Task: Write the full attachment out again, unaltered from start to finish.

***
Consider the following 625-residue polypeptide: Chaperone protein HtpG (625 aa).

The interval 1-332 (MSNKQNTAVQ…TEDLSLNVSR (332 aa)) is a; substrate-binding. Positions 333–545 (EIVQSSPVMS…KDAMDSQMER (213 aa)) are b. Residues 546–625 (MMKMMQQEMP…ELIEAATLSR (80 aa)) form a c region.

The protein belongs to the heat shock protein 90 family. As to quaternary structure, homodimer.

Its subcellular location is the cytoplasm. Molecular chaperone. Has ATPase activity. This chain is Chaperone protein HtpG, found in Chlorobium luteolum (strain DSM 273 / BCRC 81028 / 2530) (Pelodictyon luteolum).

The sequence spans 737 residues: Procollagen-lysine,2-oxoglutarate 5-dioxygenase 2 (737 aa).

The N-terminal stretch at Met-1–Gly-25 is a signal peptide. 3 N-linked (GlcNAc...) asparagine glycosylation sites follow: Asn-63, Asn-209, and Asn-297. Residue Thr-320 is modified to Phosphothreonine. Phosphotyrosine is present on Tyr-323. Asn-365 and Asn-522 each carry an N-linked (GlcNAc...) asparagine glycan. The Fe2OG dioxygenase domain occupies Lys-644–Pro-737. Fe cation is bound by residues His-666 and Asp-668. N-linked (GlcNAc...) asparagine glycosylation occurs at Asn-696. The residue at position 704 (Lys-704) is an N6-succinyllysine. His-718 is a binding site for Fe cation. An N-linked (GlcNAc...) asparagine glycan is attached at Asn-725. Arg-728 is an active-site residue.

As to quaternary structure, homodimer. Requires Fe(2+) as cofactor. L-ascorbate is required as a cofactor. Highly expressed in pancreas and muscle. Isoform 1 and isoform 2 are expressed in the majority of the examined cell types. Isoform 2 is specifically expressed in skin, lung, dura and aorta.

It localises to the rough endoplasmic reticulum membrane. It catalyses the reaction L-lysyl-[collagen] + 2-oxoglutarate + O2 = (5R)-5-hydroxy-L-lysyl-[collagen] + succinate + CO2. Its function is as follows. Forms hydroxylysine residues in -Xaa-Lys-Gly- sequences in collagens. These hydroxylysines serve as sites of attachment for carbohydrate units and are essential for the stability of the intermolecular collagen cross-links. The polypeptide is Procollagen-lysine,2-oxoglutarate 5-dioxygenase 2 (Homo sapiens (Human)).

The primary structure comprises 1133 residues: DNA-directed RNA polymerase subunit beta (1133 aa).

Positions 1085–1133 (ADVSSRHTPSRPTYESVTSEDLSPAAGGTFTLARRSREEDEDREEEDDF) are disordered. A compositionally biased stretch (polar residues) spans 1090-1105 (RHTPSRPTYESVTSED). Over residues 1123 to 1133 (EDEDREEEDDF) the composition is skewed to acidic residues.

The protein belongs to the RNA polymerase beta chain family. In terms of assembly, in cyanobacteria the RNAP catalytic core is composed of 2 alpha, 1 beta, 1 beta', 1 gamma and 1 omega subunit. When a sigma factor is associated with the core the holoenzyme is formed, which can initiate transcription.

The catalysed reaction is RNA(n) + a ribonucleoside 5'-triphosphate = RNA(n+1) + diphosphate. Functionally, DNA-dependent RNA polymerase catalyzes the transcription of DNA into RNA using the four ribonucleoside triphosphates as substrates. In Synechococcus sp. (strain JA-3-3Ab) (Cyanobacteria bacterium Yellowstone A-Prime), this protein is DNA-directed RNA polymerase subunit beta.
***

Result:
Consider the following 625-residue polypeptide: Chaperone protein HtpG (625 aa).

The interval 1-332 (MSNKQNTAVQ…TEDLSLNVSR (332 aa)) is a; substrate-binding. Positions 333–545 (EIVQSSPVMS…KDAMDSQMER (213 aa)) are b. Residues 546–625 (MMKMMQQEMP…ELIEAATLSR (80 aa)) form a c region.

The protein belongs to the heat shock protein 90 family. As to quaternary structure, homodimer.

Its subcellular location is the cytoplasm. Molecular chaperone. Has ATPase activity. This chain is Chaperone protein HtpG, found in Chlorobium luteolum (strain DSM 273 / BCRC 81028 / 2530) (Pelodictyon luteolum).

The sequence spans 737 residues: Procollagen-lysine,2-oxoglutarate 5-dioxygenase 2 (737 aa).

The N-terminal stretch at Met-1–Gly-25 is a signal peptide. 3 N-linked (GlcNAc...) asparagine glycosylation sites follow: Asn-63, Asn-209, and Asn-297. Residue Thr-320 is modified to Phosphothreonine. Phosphotyrosine is present on Tyr-323. Asn-365 and Asn-522 each carry an N-linked (GlcNAc...) asparagine glycan. The Fe2OG dioxygenase domain occupies Lys-644–Pro-737. Fe cation is bound by residues His-666 and Asp-668. N-linked (GlcNAc...) asparagine glycosylation occurs at Asn-696. The residue at position 704 (Lys-704) is an N6-succinyllysine. His-718 is a binding site for Fe cation. An N-linked (GlcNAc...) asparagine glycan is attached at Asn-725. Arg-728 is an active-site residue.

As to quaternary structure, homodimer. Requires Fe(2+) as cofactor. L-ascorbate is required as a cofactor. Highly expressed in pancreas and muscle. Isoform 1 and isoform 2 are expressed in the majority of the examined cell types. Isoform 2 is specifically expressed in skin, lung, dura and aorta.

It localises to the rough endoplasmic reticulum membrane. It catalyses the reaction L-lysyl-[collagen] + 2-oxoglutarate + O2 = (5R)-5-hydroxy-L-lysyl-[collagen] + succinate + CO2. Its function is as follows. Forms hydroxylysine residues in -Xaa-Lys-Gly- sequences in collagens. These hydroxylysines serve as sites of attachment for carbohydrate units and are essential for the stability of the intermolecular collagen cross-links. The polypeptide is Procollagen-lysine,2-oxoglutarate 5-dioxygenase 2 (Homo sapiens (Human)).

The primary structure comprises 1133 residues: DNA-directed RNA polymerase subunit beta (1133 aa).

Positions 1085–1133 (ADVSSRHTPSRPTYESVTSEDLSPAAGGTFTLARRSREEDEDREEEDDF) are disordered. A compositionally biased stretch (polar residues) spans 1090-1105 (RHTPSRPTYESVTSED). Over residues 1123 to 1133 (EDEDREEEDDF) the composition is skewed to acidic residues.

The protein belongs to the RNA polymerase beta chain family. In terms of assembly, in cyanobacteria the RNAP catalytic core is composed of 2 alpha, 1 beta, 1 beta', 1 gamma and 1 omega subunit. When a sigma factor is associated with the core the holoenzyme is formed, which can initiate transcription.

The catalysed reaction is RNA(n) + a ribonucleoside 5'-triphosphate = RNA(n+1) + diphosphate. Functionally, DNA-dependent RNA polymerase catalyzes the transcription of DNA into RNA using the four ribonucleoside triphosphates as substrates. In Synechococcus sp. (strain JA-3-3Ab) (Cyanobacteria bacterium Yellowstone A-Prime), this protein is DNA-directed RNA polymerase subunit beta.